AMES, Iowa –Soil takes the stage in the Iowa State hoop building at the Farm Progress Show near Boone this year. Attendees will find multiple ways to connect with fertile soil – one of Iowa’s most important natural resources – as they travel in and around the Iowa State University building at the 2010 Farm Progress Show. The building and demonstration plots outside the ends of the building are educational experiences complete with Iowa State faculty, researchers and specialists to discuss the concepts presented.
“We want people to understand that it all starts and ends with the soil,” said Kendall Lamkey, Iowa State department of agronomy chair. “What gets removed from the soil must be returned to the soil in a way that makes sense for the environment and the crops we grow. That’s the message we want our visitors to walk away with.”
Educational displays in the Iowa State Farm Progress Show building will provide striking sensory experiences around the full crop production cycle as it relates to soil. Four major display areas within the building focus on Iowa soils, concepts of soil health and erosion, and the role of nitrogen in the cropping system. The displays, developed by three Iowa State units - Department of Agronomy, Extension and College of Design, are based on the theme “working together to care for our land.”
“Visitors will better understand the importance of soil quality to crop production, how their decisions and management practices impact the soil and water quality, and how the biomass crops, including corn, relate to soil and water quality,” said John Lawrence, ISU Extension to Agriculture and Natural Resources director.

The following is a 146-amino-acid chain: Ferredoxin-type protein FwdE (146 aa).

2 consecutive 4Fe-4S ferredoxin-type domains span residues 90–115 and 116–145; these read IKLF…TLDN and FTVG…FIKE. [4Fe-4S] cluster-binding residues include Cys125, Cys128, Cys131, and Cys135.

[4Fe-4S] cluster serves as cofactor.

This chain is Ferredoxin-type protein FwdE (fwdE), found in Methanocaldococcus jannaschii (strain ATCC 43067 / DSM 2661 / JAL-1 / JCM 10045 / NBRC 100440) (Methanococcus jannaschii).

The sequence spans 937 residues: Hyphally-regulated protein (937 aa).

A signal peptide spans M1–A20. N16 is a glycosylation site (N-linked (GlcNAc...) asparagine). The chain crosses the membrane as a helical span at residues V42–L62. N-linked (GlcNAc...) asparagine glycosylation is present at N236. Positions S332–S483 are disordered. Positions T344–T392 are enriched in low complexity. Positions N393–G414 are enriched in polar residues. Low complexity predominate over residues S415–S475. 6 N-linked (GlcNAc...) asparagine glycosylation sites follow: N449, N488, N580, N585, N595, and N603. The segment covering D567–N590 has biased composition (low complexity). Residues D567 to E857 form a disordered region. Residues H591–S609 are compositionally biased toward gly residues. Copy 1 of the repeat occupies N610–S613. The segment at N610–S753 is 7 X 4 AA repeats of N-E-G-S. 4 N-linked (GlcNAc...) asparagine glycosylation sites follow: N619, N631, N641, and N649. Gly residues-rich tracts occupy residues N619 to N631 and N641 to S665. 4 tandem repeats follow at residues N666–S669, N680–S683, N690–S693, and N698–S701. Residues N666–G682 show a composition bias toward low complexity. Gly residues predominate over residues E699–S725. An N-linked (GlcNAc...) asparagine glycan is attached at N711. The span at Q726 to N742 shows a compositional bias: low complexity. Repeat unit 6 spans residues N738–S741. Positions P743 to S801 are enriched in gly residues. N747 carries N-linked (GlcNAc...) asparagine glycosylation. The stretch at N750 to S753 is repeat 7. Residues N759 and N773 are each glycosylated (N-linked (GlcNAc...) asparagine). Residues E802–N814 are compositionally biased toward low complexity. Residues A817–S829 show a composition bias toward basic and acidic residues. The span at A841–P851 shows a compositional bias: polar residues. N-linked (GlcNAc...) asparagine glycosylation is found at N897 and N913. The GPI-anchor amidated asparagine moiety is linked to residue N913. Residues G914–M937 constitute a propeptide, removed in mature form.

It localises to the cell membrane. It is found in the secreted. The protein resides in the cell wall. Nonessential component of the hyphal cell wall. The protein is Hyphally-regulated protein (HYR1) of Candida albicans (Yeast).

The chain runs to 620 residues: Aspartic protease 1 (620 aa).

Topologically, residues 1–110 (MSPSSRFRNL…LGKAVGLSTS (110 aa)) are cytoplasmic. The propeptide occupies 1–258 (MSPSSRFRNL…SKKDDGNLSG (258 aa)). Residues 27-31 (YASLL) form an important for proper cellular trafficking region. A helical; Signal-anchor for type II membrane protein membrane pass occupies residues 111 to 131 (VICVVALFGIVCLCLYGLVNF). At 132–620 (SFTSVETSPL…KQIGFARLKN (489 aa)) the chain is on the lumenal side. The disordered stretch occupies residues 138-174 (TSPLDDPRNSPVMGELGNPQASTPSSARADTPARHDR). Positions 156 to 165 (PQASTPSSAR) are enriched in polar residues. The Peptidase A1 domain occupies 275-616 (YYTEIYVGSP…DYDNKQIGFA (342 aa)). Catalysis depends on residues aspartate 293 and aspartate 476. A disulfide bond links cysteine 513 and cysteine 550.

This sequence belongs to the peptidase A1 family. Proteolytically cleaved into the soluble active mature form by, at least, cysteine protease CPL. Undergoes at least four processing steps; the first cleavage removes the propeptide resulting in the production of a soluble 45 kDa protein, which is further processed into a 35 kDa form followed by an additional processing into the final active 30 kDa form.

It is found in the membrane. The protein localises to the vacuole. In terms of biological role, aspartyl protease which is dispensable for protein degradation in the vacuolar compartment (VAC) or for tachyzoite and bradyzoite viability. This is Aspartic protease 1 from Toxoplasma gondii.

Farm Progress Show attendees will learn about Iowa soil regions, the flow of water through soil, soil movement and soil nutrient cycling in very visual ways. A water bottle wall simulates water flow through soil; a block representing 10 tons of soil illustrates soil movement; a history of ISU crop breeding and the energy crops of the future grow in demonstration plots at the building entrances.
The Iowa State exhibit building is also a visual representation of how Iowa State University and ISU Extension work together and in partnership with farmers to help them make profitable and caring decisions about their interactions with the land.
“We have a long tradition of partnering with and supporting Iowans so they can improve their lives,” said Lamkey. “This theme lets us demonstrate how we can all pitch in and care for a treasured natural resource.” Hosting the exhibit and bringing home the theme message will be Iowa State faculty, researchers and extension experts who are eager to discuss the issues around soil with visitors.
Iowa State is incorporating social media tools instead of handouts to connect visitors with ISU’s Farm Progress Show presence. Quick Response (QR) codes found in the building will link visitors to informative videos and resources, while Facebook, Twitter and Foursquare updates will keep followers current on display content, location of ISU presenters and exhibitors at additional show venues and connect visitors with ISU Extension. Visitors who complete an ISU Farm Progress Show online survey while in the building will receive a free pocket weed guide – while supplies last. Survey results will be considered when planning future Iowa State Farm Progress Show exhibits.
Iowa State exhibits, faculty and experts bring applied research on these topics and others during the Farm Progress Show Aug. 31 – Sept. 2 in Boone.
• Iowa soil cores and soil regions
• Corn suitability ratings
• Soil testing
• Complete crop nutrient cycle
• Soil nutrient management
• Energy crop production and use
• Soil and water movement
• Crop breeding, history and future
• Precision agriculture
• Farm transitioning
• Maple sap to syrup
• Herbicide resistant weeds
• High tunnel vegetable and fruits production